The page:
Launceston General Hospital staff groping in the dark about pedophile associate James Geoffrey Griffin

Nursing staff at Launceston General Hospital were told their colleague had retired and must respect his privacy when, in fact, he had been suspended over allegations of child sexual abuse, the Tasmania Commission of Inquiry has heard.

Keelie McMahon and her mother Annette Whitemore have provided evidence in the government agency’s child sexual abuse investigation, which this week focused on Launceston General Hospital (LGH) and James Geoffrey Griffin, the now infamous pedophile who worked in the children’s ward at the hospital. hospital for nearly two decades.

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Ms. Whitemore was a registered nurse and worked with Griffin, and their families became friends and went on camping trips together.

Ms. McMahon told the investigation that she was sexually abused by Griffin from when she was 14, around late 2011, but didn’t tell anyone.

A police investigation into Griffin was underway at the end of July 2019 over other complaints, but Ms Whitemore said an email had been sent to LGH staff saying “Jim had retired”.

She said the email said that “he will let us know when he wants a party, can we please respect his privacy and he will contact us if he thinks he is able.”

Annette Whitemore, with her daughter Keelie McMahon at a table.
Annette Whitemore (left) with her daughter Keelie McMahon.ABC news

Ms. McMahon said she didn’t tell anyone about her abuse until her mother told her that someone else had filed a complaint about Griffin.

“My first thought was, people won’t believe her,” Ms. McMahon told the inquiry.

“I didn’t want to make a formal statement to begin with, but then I thought about it and I was like, ‘No, I have to do this more for the other people than for myself.’”

Ms McMahon filed a police complaint in September 2019.

Ms Whitemore was still working at the hospital and said she told her managers what had happened and took some time off.

‘Please don’t talk about it’

Griffin was charged with child sexual abuse and child exploitation material in October 2019, but he was released on bail and died by suicide before he could be tried.

Ms Whitemore said an email sent to staff only said “a colleague had died”, without mentioning Griffin’s name.

“Then as nurses went straight into confidentiality, ‘please don’t talk about it,’” Ms Whitemore told the inquiry.

“So there was a sense that we couldn’t talk about someone we’d known for over 15, 20 years and who had passed away.”

“And even if he thought he’d done all these vile things… there were so many mixed feelings about discovering what he was accused of, discovering what he did to my daughter, and discovering that a co-worker had died.”

She told the inquiry that Nursing Unit Manager Sonja Leonard and Nursing and Midwifery Director Janette Tonks “tried to keep tabs on things, so they told us not to talk about it,” until clinical services director Peter Renshaw, returned. from abroad.

Ms Whitemore said trauma-informed professionals should have been taken to hospital right away.

“The feeling was it was just swept under the rug,” she said.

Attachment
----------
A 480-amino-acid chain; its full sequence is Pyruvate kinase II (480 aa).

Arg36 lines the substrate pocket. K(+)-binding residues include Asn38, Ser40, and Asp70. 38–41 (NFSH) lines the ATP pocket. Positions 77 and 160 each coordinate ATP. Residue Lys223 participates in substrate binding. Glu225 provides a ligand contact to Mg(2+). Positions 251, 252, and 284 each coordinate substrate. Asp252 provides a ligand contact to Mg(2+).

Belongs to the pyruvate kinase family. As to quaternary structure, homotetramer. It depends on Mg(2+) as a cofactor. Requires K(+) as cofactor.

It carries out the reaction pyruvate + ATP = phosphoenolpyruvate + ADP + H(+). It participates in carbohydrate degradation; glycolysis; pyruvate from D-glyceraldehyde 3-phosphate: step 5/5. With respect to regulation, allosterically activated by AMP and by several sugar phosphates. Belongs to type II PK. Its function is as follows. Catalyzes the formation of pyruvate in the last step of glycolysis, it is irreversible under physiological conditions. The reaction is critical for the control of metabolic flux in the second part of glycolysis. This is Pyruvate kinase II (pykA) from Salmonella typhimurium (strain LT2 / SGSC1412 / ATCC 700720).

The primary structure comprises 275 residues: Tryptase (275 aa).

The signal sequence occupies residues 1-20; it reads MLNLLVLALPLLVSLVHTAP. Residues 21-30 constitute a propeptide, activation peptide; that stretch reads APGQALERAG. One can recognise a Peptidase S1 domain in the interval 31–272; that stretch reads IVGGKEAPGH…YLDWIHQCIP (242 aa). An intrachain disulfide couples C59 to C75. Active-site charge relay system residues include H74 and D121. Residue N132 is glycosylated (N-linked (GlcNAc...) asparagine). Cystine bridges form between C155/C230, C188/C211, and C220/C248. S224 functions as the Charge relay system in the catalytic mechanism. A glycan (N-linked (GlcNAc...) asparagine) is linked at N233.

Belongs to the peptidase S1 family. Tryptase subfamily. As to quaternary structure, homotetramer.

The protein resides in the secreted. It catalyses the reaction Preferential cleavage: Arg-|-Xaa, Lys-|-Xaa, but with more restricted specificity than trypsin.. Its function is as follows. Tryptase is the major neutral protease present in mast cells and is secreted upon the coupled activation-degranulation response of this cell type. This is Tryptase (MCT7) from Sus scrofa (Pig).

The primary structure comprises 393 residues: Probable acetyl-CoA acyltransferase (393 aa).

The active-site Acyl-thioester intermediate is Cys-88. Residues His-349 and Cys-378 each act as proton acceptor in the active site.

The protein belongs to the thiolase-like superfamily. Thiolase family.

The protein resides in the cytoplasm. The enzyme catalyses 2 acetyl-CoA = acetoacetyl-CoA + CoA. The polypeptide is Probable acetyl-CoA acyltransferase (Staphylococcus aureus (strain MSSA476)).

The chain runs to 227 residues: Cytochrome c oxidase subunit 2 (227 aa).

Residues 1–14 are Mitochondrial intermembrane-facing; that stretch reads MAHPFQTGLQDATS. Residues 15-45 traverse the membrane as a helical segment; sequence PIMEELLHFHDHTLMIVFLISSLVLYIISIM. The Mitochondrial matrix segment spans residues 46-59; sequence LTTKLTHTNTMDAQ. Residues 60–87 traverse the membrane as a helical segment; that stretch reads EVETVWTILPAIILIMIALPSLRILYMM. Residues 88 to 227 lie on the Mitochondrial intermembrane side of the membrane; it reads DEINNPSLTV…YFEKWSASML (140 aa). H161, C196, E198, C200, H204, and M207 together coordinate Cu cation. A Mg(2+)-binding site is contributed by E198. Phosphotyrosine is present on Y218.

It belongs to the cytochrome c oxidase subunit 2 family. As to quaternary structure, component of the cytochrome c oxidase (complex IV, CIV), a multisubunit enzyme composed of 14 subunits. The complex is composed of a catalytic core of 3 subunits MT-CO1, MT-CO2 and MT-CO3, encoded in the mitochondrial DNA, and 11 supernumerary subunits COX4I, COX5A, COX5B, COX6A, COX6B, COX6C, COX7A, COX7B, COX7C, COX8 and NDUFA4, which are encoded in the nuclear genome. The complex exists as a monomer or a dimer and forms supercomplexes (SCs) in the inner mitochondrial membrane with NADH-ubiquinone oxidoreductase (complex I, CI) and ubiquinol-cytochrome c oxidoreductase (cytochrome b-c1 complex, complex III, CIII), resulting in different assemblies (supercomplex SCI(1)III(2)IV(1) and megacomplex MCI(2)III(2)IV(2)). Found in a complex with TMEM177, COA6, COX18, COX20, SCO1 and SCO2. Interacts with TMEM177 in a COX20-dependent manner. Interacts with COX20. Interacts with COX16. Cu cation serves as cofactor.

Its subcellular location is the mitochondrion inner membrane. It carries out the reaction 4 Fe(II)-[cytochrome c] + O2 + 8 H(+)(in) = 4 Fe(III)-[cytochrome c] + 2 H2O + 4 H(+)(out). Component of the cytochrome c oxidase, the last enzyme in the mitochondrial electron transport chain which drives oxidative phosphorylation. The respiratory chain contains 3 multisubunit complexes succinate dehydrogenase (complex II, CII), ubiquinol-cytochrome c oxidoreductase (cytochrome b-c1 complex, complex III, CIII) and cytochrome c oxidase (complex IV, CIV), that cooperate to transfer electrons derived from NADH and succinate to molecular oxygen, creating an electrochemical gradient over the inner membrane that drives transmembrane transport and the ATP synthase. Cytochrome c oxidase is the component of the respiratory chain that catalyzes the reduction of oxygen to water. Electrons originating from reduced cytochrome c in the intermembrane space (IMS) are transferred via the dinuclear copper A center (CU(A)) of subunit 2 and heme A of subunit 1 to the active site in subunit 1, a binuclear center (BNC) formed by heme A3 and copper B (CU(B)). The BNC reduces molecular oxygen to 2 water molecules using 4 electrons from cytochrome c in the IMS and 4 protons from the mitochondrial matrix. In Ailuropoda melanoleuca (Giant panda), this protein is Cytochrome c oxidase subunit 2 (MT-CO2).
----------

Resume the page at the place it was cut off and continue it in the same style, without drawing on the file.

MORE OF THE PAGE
She said she had “no respect” for Dr Renshaw, who initially supported him.

dr. Renshaw is expected to testify later this week.

Manager thought ‘education and diversion’ would change behavior

Sonja Leonard, the former nursing department manager, told the investigation that she had instructed staff not to talk about Griffin’s death because no obituary had yet come out, and because she was trying to buy time to talk to HR and the nursing director. about what they should do.

“I have instructed staff not to discuss Mr Griffin’s passing, that we had had a difficult weekend, but if we could just focus on our work and our professionalism,” said Ms Leonard.

Ms. Leonard became the nursing ward manager — Griffin’s manager — in 2008 and said it wasn’t long before she became aware of bullying and a “dysfunctional” culture in the children’s ward, Ward 4K.

She told the inquiry that over a number of years she often saw Griffin meet young patients with a stuffed animal, and she was aware that as of 2008, Griffin referred to children in the ward as “babe,” “baby,” and “princess.”

Counsel assisting the committee, Elizabeth Bennett SC, asked Ms Leonard whether Griffin’s daily behavior of hugging children and calling them “baby” had been more or less accepted by her as “just Jim”, to which Ms Leonard replied that “it was everyone was accepted”. the staff, yes”.

A white hospital building with multicolored panels and trees in front of it.
James Geoffrey Griffin worked in the pediatric ward of the hospital for nearly two decades.ABC News: Luke Bowden

The investigation found that Ms. Leonard brought a series of reports and complaints about Mr. Griffin to HR or the Nursing Director, including that Griffin was hugging a child, going against a care plan, and giving his phone number to patients in 2009.

Griffin received warnings about “professional border crossings”.

Ms Bennett told her that by the time another complaint was filed against Griffin in 2017, it was clear he would not stick to professional boundaries with children.

Mrs Leonard: “I always thought education and diversion would change that behavior”

Mrs Bennett: “You’ve had that opinion since 2008, is that right?”

Mrs Leonard: “Yes”

Mrs Bennett: “It’s 2017 at this stage, is that right?”

Mrs Leonard: “Yes”

Mrs Bennett: “At what stage should someone just be removed from children?”

Mrs Leonard: “I’m not sure the answer to that question”

The investigation had previously learned that Griffin had been seconded to Ashley Youth Detention Center not long after a 2017 complaint about him making sexual comments to teenage girls.

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